Use the Investopedia Stock Simulator to trade the stocks mentioned in this stock analysis, risk free!

Related Articles
  1. Stock Analysis

    Allstate: How Being Boring Earns it Billions (ALL)

    A summary of what Allstate Insurance sells and whom it sells it to including recent mergers and acquisitions that have helped boost its bottom line.
  2. Options & Futures

    Cyclical Versus Non-Cyclical Stocks

    Investing during an economic downturn simply means changing your focus. Discover the benefits of defensive stocks.
  3. Investing Basics

    How to Deduct Your Stock Losses

    Held onto a stock for too long? Selling at a loss is never ideal, but it is possible to minimize the damage. Here's how.
  4. Economics

    Is Wall Street Living in Denial?

    Will remaining calm and staying long present significant risks to your investment health?
  5. Stock Analysis

    When Will Dick's Sporting Goods Bounce Back? (DKS)

    Is DKS a bargain here?
  6. Investing News

    How AT&T Evolved into a Mobile Phone Giant

    A third of Americans use an AT&T mobile phone. How did it evolve from a state-sponsored monopoly, though antitrust and a technological revolution?
  7. Stock Analysis

    Home Depot: Can its Shares Continue Climbing?

    Home Depot has outperformed the market by a wide margin in the last 12 months. Is this sustainable?
  8. Stock Analysis

    Yelp: Can it Regain its Losses in 2016? (YELP)

    Yelp investors have had reason to be happy recently. Will the good spirits last?
  9. Stock Analysis

    Is Walmart's Rally Sustainable? (WMT)

    Walmart is enjoying a short-term rally. Is it sustainable? Is Amazon still a better bet?
  10. Stock Analysis

    GoPro's Stock: Can it Fall Much Further? (GPRO)

    As a company that primarily sells discretionary products, GoPro and its potential falls right in line with consumer trends. Is that good or bad?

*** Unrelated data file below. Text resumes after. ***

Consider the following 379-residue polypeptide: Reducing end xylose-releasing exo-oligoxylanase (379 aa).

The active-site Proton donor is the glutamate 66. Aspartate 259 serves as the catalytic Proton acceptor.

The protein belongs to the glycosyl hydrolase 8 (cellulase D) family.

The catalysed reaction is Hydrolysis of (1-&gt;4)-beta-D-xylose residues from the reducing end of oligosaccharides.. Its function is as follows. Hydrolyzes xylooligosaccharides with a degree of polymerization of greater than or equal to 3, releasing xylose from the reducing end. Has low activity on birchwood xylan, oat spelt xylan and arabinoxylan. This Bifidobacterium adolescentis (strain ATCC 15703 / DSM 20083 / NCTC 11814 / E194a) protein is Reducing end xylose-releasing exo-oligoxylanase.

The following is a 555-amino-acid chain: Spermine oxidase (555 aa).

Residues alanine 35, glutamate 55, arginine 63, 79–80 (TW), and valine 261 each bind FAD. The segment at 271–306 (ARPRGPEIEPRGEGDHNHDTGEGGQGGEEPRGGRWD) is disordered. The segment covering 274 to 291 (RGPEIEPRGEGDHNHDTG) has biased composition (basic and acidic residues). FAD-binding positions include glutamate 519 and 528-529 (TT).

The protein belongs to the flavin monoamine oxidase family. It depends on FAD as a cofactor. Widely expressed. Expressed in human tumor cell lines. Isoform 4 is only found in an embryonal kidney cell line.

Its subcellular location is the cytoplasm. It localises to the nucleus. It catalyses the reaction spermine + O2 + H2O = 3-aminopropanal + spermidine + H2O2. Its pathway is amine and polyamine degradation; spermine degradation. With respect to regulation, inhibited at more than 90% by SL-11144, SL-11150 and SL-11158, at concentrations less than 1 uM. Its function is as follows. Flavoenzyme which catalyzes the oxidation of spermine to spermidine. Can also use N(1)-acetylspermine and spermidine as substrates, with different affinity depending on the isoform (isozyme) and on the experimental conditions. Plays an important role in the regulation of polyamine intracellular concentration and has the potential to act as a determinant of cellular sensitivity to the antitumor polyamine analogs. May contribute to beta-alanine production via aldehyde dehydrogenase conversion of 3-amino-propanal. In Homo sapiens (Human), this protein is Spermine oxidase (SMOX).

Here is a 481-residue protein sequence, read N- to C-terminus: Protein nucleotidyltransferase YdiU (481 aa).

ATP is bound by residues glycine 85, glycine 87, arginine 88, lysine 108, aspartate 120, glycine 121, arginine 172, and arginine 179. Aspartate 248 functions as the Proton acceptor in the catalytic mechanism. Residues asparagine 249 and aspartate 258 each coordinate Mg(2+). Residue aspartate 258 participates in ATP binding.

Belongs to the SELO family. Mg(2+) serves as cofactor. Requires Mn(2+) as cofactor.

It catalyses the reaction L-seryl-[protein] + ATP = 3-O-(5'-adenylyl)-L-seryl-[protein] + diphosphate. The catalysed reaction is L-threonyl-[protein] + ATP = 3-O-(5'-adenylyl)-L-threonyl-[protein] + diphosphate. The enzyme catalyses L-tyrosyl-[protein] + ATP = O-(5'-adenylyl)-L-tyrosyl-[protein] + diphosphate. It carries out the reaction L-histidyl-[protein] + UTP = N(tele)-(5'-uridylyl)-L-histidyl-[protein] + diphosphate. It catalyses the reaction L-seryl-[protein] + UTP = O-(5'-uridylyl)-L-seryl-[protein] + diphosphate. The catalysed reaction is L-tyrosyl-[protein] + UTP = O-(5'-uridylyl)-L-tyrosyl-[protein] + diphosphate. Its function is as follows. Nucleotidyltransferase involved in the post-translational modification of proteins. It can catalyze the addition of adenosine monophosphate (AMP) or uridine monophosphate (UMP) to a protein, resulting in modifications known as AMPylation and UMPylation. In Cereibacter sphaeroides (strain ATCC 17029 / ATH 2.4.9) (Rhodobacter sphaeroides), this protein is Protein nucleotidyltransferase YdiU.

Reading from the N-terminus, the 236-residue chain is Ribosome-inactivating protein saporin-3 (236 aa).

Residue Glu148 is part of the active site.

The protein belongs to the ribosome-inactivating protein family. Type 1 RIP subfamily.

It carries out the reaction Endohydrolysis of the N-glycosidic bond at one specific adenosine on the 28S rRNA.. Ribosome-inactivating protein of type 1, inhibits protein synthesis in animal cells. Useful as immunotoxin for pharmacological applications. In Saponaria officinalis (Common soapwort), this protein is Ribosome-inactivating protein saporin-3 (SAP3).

1. How do dividends affect retained earnings?

    When a company issues a cash dividend to its shareholders, the retained earnings listed on the balance sheet are reduced ... Read Full Answer >>
  2. What is the difference between called-up share capital and paid-up share capital?

    The difference between called-up share capital and paid-up share capital is investors have already paid in full for paid-up ... Read Full Answer >>
  3. Why would a corporation issue convertible bonds?

    A convertible bond represents a hybrid security that has bond and equity features; this type of bond allows the conversion ... Read Full Answer >>
  4. How does additional paid in capital affect retained earnings?

    Both additional paid-in capital and retained earnings are entries under the shareholders' equity section of a company's balance ... Read Full Answer >>
  5. What types of capital are not considered share capital?

    The money a business uses to fund operations or growth is called capital, and there are a number of capital sources available. ... Read Full Answer >>
  6. What is the difference between issued share capital and subscribed share capital?

    The difference between subscribed share capital and issued share capital is the former relates to the amount of stock for ... Read Full Answer >>

You May Also Like

Trading Center